The challenge this week:

Reduce the number of plastic bags you use by getting a fabric or reusable bag for shopping. Although plastic bags use 70% less plastic than they did 20 years ago, most are still made from polyethylene, a non-degradable plastic. If you live near a brewery, you can obtain 15-20 gallon durable, synthetic grain bags which breweries usually throw away. These can either be used as garbage bags or rinsed out and re-used to take trash to the dump.

I usually do, but sometimes an impromptu therapy session supermarket visit can catch me without my bags, so I have to accept their plastic ones.

I can’t remember if I mentioned that São Paulo state has just banned plastic bags in all retail outlets. Will this come to Rio de Janeiro? I hope so.

Big durable bags

The second part of the challenge, If you live near a brewery… . Oh one can dream. I live a whole 11 metres (about 12 yards) from my botequim (a local neighbourhood  bar), but they don’t have big durable bags; unless you count some of the customers, then we have two. But they don’t drink martinis, mainly because if you asked Raimundo for a martini, he’d just blink at you because he has no idea how to make them.

The chances of getting the bags as suggested in the challenge is remote, because here they are already spoken for by somebody who makes them into carry bags for the street markets and sells them.

They used to cost 50 centavos, but I have seen the price rise to R$1 and now they are R$2. That’s inflation for you.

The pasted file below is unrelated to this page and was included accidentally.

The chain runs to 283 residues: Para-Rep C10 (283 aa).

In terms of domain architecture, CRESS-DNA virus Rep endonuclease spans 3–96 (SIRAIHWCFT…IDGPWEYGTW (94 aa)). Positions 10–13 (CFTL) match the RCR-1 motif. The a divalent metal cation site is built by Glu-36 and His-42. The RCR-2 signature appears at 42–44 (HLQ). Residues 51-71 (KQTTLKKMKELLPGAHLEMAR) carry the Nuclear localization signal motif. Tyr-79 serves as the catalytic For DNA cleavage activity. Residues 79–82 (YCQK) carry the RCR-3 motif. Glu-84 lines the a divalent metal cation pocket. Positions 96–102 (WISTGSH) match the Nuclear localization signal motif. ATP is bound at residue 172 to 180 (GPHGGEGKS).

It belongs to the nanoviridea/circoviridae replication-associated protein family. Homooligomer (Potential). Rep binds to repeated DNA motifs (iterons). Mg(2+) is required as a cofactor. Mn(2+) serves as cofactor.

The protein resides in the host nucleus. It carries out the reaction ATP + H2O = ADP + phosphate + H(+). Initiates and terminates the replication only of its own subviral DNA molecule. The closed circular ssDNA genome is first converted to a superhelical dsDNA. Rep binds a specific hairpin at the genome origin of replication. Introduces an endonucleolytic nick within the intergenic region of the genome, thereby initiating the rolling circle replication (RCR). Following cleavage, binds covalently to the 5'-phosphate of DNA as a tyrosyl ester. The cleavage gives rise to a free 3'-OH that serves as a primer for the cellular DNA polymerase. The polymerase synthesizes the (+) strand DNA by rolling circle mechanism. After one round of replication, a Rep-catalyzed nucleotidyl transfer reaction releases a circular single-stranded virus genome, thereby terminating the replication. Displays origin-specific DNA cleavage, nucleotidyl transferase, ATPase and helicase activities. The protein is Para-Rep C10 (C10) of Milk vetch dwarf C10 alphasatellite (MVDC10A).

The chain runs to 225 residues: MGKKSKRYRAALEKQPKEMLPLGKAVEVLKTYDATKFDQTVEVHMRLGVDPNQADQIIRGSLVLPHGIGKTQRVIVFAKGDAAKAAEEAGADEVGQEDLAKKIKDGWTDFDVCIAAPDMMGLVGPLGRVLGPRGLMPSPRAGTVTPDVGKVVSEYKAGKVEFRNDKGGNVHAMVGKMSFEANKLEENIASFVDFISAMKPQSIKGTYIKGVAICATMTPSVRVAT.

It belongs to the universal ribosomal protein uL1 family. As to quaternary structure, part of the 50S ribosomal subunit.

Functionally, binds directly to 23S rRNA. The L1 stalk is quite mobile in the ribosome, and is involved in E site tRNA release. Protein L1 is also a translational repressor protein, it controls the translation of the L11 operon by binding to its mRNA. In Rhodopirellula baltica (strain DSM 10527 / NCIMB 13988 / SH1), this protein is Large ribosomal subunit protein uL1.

90% of the people use the supermarket bags for rubbish day. Even the kitchen and bathroom rubbish bins are made to fit the plastic bags.

That is something I must explain. Here in Brazil we do not put used toilet paper in the toilet to flush. There is a rubbish bin next to the toilet for that. You see most of the sewerage systems can’t take the paper. Many of the systems here don’t have sewerage treatment and the effluent often finishes up in rivers; paper would just be an added problem. So the toilet paper goes in the bin and out with the rubbish to the street rubbish collection three times a week.

So, in answer to the challenge, yes, I do, in as much as possible try to reduce the amount of plastic bagging that passes through my house.


Change the World Wednesday – 22nd Feb

The world has returned to normal, it continues to rotate slowly about its axis and in turn around the sun.

The coffee helped, coffee always helps in a time of crisis.